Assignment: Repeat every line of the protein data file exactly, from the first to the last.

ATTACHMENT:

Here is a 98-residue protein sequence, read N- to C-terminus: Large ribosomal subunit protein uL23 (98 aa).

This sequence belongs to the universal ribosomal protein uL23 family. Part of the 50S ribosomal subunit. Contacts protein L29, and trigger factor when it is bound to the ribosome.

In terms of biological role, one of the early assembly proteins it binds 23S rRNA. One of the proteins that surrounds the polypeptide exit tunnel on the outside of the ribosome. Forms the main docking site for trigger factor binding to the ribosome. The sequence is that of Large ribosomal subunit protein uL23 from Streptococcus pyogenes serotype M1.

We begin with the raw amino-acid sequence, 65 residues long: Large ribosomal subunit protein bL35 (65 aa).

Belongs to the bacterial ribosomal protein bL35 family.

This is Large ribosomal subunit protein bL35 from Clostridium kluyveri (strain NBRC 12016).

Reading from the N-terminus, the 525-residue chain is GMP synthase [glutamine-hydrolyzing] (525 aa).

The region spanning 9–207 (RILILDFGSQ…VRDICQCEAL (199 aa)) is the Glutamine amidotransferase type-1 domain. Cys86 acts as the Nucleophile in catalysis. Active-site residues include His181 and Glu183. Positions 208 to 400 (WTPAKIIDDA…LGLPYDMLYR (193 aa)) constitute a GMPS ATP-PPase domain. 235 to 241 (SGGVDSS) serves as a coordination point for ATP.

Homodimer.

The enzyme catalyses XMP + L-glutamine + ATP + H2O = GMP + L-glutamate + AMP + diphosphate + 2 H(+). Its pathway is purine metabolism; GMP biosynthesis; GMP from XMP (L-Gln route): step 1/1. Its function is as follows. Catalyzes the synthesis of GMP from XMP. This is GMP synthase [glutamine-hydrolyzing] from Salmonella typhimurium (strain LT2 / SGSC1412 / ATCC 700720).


Here is a 98-residue protein sequence, read N- to C-terminus: Large ribosomal subunit protein uL23 (98 aa).

This sequence belongs to the universal ribosomal protein uL23 family. Part of the 50S ribosomal subunit. Contacts protein L29, and trigger factor when it is bound to the ribosome.

In terms of biological role, one of the early assembly proteins it binds 23S rRNA. One of the proteins that surrounds the polypeptide exit tunnel on the outside of the ribosome. Forms the main docking site for trigger factor binding to the ribosome. The sequence is that of Large ribosomal subunit protein uL23 from Streptococcus pyogenes serotype M1.

We begin with the raw amino-acid sequence, 65 residues long: Large ribosomal subunit protein bL35 (65 aa).

Belongs to the bacterial ribosomal protein bL35 family.

This is Large ribosomal subunit protein bL35 from Clostridium kluyveri (strain NBRC 12016).

Reading from the N-terminus, the 525-residue chain is GMP synthase [glutamine-hydrolyzing] (525 aa).

The region spanning 9–207 (RILILDFGSQ…VRDICQCEAL (199 aa)) is the Glutamine amidotransferase type-1 domain. Cys86 acts as the Nucleophile in catalysis. Active-site residues include His181 and Glu183. Positions 208 to 400 (WTPAKIIDDA…LGLPYDMLYR (193 aa)) constitute a GMPS ATP-PPase domain. 235 to 241 (SGGVDSS) serves as a coordination point for ATP.

Homodimer.

The enzyme catalyses XMP + L-glutamine + ATP + H2O = GMP + L-glutamate + AMP + diphosphate + 2 H(+). Its pathway is purine metabolism; GMP biosynthesis; GMP from XMP (L-Gln route): step 1/1. Its function is as follows. Catalyzes the synthesis of GMP from XMP. This is GMP synthase [glutamine-hydrolyzing] from Salmonella typhimurium (strain LT2 / SGSC1412 / ATCC 700720).